When I saw photos of Manchester United's Gary Neville kiss teammate Paul Scholes on the pitch after Scholes scored a late goal to give ManU a key win Saturday, I thought no big deal. Soccer kisses are pretty routine, especially in Europe. But the Neville smooch has drawn headlines in Britain and at least one insinuation of homophobia directed at an online soccer site.
Among the headlines: "When men's lips meet. By kissing Paul Scholes, Gary Neville declared war on homophobia." "Kiss and hell." "Eternal Scholes gives United kiss of life." "Kiss of life." A columnist for the Guardian declared it a blow against homophobia:
Neville ... may be married with two kids, but if this crazy, untamed, obsessional partisan feels that the only way of truly conveying his feelings is to lock lips with a bemused redhead then surely there's a broader message that could be made from it? The Manchester Pride event runs through the last 10 days of August this year. Neville should be invited as a guest of honor. ...
This was no peck on the cheek, this was a full-blown face-sucking. It was a greeting both intimate and red-blooded.
Someone at ESPN's Soccernet was caught naming the photo "nevillegay," as the Huffington Post explains:
Kisses between teammates after an important victory are not unheard of, but apparently one ESPN Soccernet editor read more deeply into the moment. He posted a picture of the pair smooching on Soccernet and named the file "nevillegay." As Dirty Tackle points out, the name was later changed to "nevillekiss" and was ultimately taken off the site when more recent news replaced Man U's victory.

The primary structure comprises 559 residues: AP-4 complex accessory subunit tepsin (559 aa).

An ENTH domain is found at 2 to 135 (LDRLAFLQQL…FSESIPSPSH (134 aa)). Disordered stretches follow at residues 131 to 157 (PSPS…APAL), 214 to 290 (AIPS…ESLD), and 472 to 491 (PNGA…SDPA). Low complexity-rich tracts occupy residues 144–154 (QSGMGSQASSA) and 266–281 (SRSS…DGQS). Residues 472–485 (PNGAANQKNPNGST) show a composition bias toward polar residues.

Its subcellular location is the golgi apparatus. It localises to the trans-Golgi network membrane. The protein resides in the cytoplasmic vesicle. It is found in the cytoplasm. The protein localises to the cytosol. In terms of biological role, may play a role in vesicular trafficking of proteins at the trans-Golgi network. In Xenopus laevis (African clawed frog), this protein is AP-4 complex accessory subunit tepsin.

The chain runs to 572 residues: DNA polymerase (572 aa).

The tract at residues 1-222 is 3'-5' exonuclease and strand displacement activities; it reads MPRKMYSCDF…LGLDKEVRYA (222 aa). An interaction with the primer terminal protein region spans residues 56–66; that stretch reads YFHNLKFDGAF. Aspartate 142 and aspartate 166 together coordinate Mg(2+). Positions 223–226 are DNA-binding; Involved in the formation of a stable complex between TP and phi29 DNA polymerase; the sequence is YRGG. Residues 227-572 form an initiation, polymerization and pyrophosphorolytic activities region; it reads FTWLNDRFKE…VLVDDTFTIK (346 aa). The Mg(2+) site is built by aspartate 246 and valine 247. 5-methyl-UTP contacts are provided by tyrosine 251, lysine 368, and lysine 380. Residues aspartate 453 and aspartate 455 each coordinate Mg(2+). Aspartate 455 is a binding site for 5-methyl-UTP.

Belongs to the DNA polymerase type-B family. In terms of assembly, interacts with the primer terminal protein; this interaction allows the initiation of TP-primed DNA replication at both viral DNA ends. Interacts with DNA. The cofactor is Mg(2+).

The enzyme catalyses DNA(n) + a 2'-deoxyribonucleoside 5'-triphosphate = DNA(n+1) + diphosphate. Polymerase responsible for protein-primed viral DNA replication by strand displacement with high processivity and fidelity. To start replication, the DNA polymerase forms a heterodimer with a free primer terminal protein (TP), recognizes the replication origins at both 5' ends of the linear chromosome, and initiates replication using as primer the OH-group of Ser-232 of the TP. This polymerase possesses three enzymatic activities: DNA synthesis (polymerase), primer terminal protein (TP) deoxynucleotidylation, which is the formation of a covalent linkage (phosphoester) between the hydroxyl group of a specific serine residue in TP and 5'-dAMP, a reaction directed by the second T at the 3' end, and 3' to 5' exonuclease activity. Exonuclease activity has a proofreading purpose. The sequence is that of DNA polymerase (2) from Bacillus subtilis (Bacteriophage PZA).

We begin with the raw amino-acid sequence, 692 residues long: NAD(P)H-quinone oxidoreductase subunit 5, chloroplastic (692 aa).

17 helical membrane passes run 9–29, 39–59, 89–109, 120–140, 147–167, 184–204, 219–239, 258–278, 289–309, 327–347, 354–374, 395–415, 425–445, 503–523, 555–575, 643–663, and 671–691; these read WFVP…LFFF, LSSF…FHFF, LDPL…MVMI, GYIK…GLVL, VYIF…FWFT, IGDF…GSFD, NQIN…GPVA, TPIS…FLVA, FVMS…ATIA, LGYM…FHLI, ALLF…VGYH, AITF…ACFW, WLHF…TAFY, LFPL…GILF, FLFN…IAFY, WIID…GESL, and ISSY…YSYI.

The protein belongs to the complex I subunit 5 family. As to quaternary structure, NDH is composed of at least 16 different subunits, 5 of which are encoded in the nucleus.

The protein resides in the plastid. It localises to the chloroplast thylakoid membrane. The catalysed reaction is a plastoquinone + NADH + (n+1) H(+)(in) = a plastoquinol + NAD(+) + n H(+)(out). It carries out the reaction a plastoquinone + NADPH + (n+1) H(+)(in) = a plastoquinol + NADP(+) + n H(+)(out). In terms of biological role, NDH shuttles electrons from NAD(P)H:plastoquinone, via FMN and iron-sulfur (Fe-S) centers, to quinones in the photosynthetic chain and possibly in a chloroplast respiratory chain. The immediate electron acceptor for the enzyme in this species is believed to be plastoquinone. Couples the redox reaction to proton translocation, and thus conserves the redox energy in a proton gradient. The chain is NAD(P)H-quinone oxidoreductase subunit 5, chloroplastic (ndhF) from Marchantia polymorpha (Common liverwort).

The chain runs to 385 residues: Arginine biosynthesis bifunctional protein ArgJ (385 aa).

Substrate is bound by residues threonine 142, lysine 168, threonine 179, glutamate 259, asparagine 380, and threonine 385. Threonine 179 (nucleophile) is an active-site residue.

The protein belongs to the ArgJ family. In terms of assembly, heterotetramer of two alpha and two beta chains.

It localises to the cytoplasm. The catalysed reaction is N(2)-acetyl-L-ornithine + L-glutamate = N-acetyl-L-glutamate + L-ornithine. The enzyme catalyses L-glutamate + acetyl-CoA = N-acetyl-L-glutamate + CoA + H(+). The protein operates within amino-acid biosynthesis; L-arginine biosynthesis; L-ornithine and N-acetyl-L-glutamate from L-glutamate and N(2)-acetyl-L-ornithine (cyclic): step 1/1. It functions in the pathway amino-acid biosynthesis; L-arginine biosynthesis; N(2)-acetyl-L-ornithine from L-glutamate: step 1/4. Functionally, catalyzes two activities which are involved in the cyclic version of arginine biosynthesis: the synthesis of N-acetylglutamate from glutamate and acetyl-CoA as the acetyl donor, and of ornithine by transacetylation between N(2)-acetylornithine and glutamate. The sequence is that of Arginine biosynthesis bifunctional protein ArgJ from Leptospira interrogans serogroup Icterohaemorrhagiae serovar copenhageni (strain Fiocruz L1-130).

The weirdest reaction, though, came from Barry Glendenning, sports blogger for the Guardian:
That kiss was wrong. Wrong. Wrong. Wrong. Wrong. Wrong. And before you scuttle off down to the comments section to level accusations of homophobia at us, don't bother. If it was two ripped and dashing footballers – some Matt Taylor-on-Jason Roberts action, for example – we'd have no problem with such ostentatious public displays of man-love and possibly be even a little turned on. Hell, even if Gary Neville had just planted one hand on either side of Paul Scholes's head and laid a shock-and-awe black-and-white movie style smacker on his lips, that would have been fine too. But it was the tenderness of the moment, the cupping of the face, the tilting of the heads, the eyes closed expectantly, the blur of ginger hair and wispy not-quite-beardness in yesterday's sport sections that put us off our lunch. Down with this sort of thing. Careful now.
I need a translation on that, since I have no idea what point he is trying to make. But the "it's icky, I can't stomach food after seeing it" tone of the piece shows that Glendenning clearly has some issues to work through.
Homophobia has been a problem in English soccer, to the point where they can't get players to speak out against it publicly lest they be ridiculed and labeled. The intense coverage of the kiss on the pitch shows there is still a long way to go.